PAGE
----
The mob mentality even drags decent folks into the fray. On a usually desolate road where I loved to walk my dog, I was passed one day by a bike rider. I ignored him until he turned his head, looked at us, and stopped. I was tempted to turn around to avoid him, growing angry at his intrusion into my only quiet time. As I slowed, he called out, "Coach are you Coach Curry?" I was trapped. I nodded and walked toward him. When I got close I could see a gentle face of middle age. There were tears in his eyes.
"Do you remember when you told the fans they were wrong to boo our quarterback?" he asked. I certainly remembered. "I am a minister of the Gospel, and I was one of those awful fans booing that young man," he said with quivering lips. "I beg your forgiveness. I am so ashamed." I assured him he did not need my forgiveness, and that I was sure he had sought the real thing from the real source.
Needless to say, I was deeply moved, and reminded once again that the good stuff that happens in all this controversy usually does not get to the public. Here is the good stuff:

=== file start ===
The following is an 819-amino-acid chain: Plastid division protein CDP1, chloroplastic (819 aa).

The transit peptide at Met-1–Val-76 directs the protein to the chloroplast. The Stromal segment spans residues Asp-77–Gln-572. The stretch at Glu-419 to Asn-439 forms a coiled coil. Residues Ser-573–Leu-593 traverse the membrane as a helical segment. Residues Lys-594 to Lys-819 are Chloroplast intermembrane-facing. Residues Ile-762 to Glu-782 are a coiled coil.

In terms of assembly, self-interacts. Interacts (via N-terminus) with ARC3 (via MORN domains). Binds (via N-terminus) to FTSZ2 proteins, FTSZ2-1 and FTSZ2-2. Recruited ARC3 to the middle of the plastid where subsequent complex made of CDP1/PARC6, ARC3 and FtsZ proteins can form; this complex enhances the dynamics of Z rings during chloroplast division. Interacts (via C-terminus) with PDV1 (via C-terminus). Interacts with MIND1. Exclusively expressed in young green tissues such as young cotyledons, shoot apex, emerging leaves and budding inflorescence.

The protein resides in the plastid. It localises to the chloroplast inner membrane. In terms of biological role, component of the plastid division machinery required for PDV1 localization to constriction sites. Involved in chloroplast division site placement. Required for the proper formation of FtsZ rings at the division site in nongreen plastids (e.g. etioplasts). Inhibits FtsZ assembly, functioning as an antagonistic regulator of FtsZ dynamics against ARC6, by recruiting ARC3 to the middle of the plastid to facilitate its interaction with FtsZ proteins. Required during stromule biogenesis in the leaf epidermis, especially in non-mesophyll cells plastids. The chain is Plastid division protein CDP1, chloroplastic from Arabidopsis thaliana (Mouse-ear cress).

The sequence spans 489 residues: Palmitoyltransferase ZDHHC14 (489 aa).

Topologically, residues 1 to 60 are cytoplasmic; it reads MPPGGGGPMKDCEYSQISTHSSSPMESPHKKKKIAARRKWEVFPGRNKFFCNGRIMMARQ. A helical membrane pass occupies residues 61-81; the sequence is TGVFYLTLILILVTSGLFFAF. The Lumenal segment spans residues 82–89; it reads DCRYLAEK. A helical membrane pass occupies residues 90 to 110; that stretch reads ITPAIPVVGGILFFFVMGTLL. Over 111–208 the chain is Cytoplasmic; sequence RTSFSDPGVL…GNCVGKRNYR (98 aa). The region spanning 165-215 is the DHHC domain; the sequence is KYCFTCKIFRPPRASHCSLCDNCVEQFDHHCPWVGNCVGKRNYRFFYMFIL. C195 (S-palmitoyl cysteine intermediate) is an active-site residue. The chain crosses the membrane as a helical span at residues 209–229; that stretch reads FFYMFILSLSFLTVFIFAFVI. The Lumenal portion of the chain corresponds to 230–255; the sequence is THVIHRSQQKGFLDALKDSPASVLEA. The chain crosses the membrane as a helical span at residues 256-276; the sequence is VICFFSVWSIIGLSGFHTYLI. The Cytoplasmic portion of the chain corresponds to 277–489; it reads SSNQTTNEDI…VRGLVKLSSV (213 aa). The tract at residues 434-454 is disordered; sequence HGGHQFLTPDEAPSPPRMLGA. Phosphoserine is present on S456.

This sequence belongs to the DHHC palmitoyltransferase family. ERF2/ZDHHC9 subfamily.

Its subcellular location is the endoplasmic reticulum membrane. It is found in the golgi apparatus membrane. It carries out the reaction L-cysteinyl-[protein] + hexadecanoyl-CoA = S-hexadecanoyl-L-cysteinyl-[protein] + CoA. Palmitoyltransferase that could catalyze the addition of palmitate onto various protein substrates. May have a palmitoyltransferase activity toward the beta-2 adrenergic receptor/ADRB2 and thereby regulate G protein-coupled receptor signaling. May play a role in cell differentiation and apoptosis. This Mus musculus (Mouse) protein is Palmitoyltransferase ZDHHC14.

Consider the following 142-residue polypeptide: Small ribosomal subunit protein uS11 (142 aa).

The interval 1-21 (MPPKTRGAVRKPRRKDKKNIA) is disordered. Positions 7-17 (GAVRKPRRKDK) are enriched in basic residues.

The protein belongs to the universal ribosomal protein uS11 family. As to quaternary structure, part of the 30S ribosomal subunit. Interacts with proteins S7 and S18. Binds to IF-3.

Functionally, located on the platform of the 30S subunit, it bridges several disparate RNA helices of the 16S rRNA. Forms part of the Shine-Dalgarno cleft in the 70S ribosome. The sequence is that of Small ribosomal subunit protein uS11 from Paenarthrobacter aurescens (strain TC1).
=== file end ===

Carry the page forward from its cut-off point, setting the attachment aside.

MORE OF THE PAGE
Ministers and other people of good will come to their senses and make amends for their aberrant behavior. Players and families learn that controversy seldom lasts more than a few weeks, and that life moves on. Coaches, families, and players learn to forgive folks who attack them in print and on the air.
Most important, bonds are formed in the fires of adversity that last a lifetime, and perhaps beyond. Traditions of toughness and togetherness are built in the midst of great difficulty that are remembered, saluted and carried on by future teams and families.
What is required is leadership. Where there is honorable, well-conceived leadership, these kinds of moments are the building blocks for the best aspects of competitive team sport.
If you doubt me, check out the Paterno, Robinson and Bowden stories. In fact, check out the story of anyone who has been a beacon of encouragement and you will find the same, always honorable, well-conceived leadership.
ESPN college football analyst Bill Curry was an NFL center for 10 seasons and coached for 17 years on the college stage. He is the executive director of Leadership Baylor, a comprehensive leadership initiative at Baylor School in Chattanooga, Tenn. His column appears each week during the college football season.